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UPDATED: February 28, 2014 NO. 9 FEBRUARY 27, 2014
Claiming Compensation
New regulation on consumer protection could provide extra support to anti-counterfeit campaigners
By Li Li

CLAIMANT: Wang Hai, a professional counterfeit fighter, at a press conference in Beijing in October 2011 (CFP)

In 1995, Wang Hai, a 22-year-old salesman from east China's Shandong Province, was studying for a law degree in his spare time when he stumbled upon a potential gold mine.

Article 49 of the Law on the Protection of Consumer Rights and Interests, also known as the Consumer Rights Law, which took effect on January 1, 1994, stipulates that businesses engaged in fraudulent operations when supplying commodities or services are to return the money paid by the consumer as well as pay compensation equaling the costs that the consumer paid for the commodities or services upon the demand of the latter.

"Before the law came out, consumers could only claim the money they paid for counterfeited products based on the General Principles of the Civil Law. However, Article 49 supports consumers' rights to further punitive compensation. This discovery enlightened me," Wang recalled when talking with Xinhua News Agency 17 years later.

On March 25, 1995, during a business trip to Beijing, Wang bought 12 fake Sony headsets for 85 yuan ($14) each at a shopping mall and went directly to the local administration for industry and commerce to file a complaint and demand compensation. As Article 49 of the Consumer Rights Law had not been invoked in legal proceedings before, Wang was asked to provide proof as well as quality appraisal reports produced by the quality inspection authority. Eight months later, Wang received a refund and an extra 1,020 yuan ($168).

In that year, Wang intentionally bought knockoff products, including belts and wallets, at 10 other shopping malls in Beijing and successfully claimed compensation totaling 8,000 yuan ($1,320) in one month alone.

Wang's initial successes in using Article 49 of the Consumer Rights Law to claim compensation were reported widely and earned him the title of "China's first professional counterfeit goods fighter."

On December 17, 1995, Wang became the first consumer to receive an award from the China Foundation of Consumer Protection for his anti-counterfeiting efforts.

"I would like to think of myself as both a citizen and a consumer-rights advocate," Wang told Xinhua.

However, on other occasions Wang told the media that his fight against counterfeiting is purely about money. "I am using a commercial approach to address a social problem," Wang once told Qingdao Morning News, a local newspaper in Shandong.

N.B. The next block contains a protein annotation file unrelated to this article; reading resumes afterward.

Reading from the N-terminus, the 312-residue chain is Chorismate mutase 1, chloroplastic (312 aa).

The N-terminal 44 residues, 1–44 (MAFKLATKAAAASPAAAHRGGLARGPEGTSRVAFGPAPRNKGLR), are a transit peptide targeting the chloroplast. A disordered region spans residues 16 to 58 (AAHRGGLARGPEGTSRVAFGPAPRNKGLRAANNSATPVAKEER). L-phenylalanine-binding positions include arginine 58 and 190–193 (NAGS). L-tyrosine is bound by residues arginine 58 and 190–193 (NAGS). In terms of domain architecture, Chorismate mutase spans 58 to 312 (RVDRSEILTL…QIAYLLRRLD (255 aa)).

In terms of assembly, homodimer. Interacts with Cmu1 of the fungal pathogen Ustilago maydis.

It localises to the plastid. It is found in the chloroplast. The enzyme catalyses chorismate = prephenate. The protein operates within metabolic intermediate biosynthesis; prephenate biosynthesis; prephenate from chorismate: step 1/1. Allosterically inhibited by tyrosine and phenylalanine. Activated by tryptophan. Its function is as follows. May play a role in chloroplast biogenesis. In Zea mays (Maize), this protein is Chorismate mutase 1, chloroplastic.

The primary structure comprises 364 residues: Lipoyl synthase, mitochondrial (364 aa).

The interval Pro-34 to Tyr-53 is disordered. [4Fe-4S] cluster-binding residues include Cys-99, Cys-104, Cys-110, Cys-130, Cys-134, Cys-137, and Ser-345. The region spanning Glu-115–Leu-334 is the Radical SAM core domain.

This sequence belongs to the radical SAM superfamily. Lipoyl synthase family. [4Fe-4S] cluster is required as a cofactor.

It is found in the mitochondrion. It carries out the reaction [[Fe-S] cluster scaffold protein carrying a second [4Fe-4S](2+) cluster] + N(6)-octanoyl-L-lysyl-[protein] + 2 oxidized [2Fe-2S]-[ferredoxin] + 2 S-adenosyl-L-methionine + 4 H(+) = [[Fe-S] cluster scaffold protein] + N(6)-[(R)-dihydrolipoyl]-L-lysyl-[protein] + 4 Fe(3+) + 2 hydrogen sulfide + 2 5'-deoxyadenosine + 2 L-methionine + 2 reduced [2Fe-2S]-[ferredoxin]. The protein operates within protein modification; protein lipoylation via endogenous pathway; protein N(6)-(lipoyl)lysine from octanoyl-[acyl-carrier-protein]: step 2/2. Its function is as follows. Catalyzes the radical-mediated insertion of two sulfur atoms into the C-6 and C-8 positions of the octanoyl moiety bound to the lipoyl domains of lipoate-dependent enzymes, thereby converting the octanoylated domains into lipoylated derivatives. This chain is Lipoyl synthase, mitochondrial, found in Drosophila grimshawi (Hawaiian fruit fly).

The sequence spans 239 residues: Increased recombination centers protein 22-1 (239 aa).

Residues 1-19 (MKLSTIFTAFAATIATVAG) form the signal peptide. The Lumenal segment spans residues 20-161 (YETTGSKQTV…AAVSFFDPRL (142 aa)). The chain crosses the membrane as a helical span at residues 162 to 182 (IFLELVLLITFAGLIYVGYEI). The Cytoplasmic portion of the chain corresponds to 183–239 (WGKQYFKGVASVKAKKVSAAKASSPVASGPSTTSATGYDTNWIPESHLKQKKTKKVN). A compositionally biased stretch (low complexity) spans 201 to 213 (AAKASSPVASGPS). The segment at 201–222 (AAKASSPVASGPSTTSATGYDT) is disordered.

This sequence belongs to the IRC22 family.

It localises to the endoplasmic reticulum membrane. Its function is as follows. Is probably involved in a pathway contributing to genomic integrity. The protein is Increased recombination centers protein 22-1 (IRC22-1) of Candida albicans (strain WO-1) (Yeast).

In 1996, Wang set up a company specializing in fighting counterfeit goods with its own legal team in Beijing. Wang told Xinhua that between 1996 and 2012, his team filed nearly 2,000 lawsuits that claimed compensation for a wide range of substandard products such as refined oil, steel, auto parts, dietary supplements, soft drinks and laundry detergent.

In Wang's interview with Qingdao Morning News in March 2013, he indicated that he had made more than 10 million yuan ($1.65 million) by exposing counterfeiting over the years and had founded four consulting companies in different cities, including the one in Beijing. His companies are paid generously by enterprises, such as pharmaceutical companies, to investigate and sue competitors who they allege have violated their intellectual property rights.

Following Wang's rise to fame, his followers quickly emerged throughout the country, starting a fledgling but growing consumer protection movement in China.

An amendment to the Consumer Rights Law, which was adopted in October 2013 and will go into effect on March 15, has increased the compensation standard for consumers victimized by fraudulent products or services. It is now three times the cost they paid for the products or services, and should be no less than 500 yuan ($82.5).


However, the profit-based business model of those professional counterfeit fighters has also raised concerns. While Wang has been hailed as "a hero protector of consumer rights" by his supporters, he is also seen by others as abusing the law for profit.

After Wang had won many cases suing companies for producing or selling poor-quality goods, he encountered the first major setback of his career on January 7, 1998, when a court in north China's Tianjin denied his claim for compensation on the grounds that he could not be considered a consumer under the legal definition.

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